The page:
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pymoult / A simple Pymoult tutorial

Prerequisites

This tutorial requires a working installation of Pymoult. You can follow
the instructions
here to install
it.

Or you can download a Virtual
Machine

with Pymoult pre-installed and ready to use. If chose this option, make
sure Pymoult is up to date following the instructions on the VM’s page.

The Tutorial

For each exercise, you can find the solution in a solution.py file. It
provides an answer to the exercise. Keep in mind that there can be more
than one way to apply the updates. To execute the solution, run
./test.sh solution in the proper directory. The documentation of
Pymoult can be found
here
and examples of use of mechanisms can be found in the directory
pymoult/examples/tests.

Step 1: Using the High-level API

The first step of our tutorial will show how to use the predefined
updates classes provided by the high-level API of Pymoult. The following
exercises can be found in the step1 folder.

Exercise 1: Hello World

Our first update will update a small hello world program. Look at the
application code: a loop calls the hello function every 2 seconds.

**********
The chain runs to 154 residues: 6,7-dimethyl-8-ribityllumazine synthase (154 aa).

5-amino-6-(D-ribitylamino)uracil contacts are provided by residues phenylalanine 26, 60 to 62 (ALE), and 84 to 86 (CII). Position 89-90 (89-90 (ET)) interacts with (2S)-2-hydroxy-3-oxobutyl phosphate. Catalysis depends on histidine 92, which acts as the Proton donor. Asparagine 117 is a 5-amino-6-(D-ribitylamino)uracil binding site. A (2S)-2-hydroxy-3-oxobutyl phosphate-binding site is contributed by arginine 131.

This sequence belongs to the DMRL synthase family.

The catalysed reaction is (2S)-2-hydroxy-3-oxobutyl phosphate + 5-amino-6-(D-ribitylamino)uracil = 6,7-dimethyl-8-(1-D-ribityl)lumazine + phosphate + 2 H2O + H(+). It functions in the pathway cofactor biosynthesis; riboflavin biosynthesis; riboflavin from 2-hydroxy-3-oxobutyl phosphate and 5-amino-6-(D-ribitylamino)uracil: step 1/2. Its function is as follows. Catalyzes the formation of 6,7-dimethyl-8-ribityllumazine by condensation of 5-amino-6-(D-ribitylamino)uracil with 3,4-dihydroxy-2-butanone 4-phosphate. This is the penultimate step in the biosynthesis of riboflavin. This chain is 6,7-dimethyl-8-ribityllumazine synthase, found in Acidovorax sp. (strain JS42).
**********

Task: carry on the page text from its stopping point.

Now, open the update.py file. See how it begins with #parsed. This
keyword tells Pymoult that this is an update file. Notice also how a
manager is started during the update.

Complete the update.py file by defining a hello_v2 function that
prints hello <your name>. Then create an update object using the
SafeRedefineUpdate class from pymoult.highlevel.updates and send to
the manager by adding
manager.add_update(<name of your update object>).

When you think your update is ready, run ./test.sh and look at the
result.

Exercise 2: Tic toc, goes the clock

In this exercise, use what you learned in the previous exercise to
update the functions tic and tac of the application.

Open the application.py, this application calls tic then tac each
second. Note that the application starts a manager before calling its
main function. You can use that manager when updating by calling\ main.manager.add_update(<update>) where main is the module captured
by sys.modules[__main__].

Now, create an update.py file (you can copy the update file from
previous example) and create two functions tic_v2 and tac_v2. Then
using two instances of SafeRedefineUpdate, update tic and tac to
tic_v2 and tac_v2.

Run ./test.sh when your update is ready

Exercice 3: Updating Data

In this exercise, you will use an instance of EagerConversionUpdate to
update the class Data of the application.

Create an update.py file and write a new version of the Data class
where it has an origin attribute. When an instance of Data_v2 is
printed, it should display &lt;value&gt; from &lt;origin&gt;.

Then, write a tranformer(data) function that takes an instance of
Data (old version) and adds a origin attribute to it so that it
becomes compatible with Data_v2. After that, you can create an
instance of EagerConversionUpdate and send it to the manager to update
Data.

Step 2: Combining update classes

The second step of our tutorial shows how to combine predefined update
classes to design more complex updates. The following exercises can be
found in the step2 folder.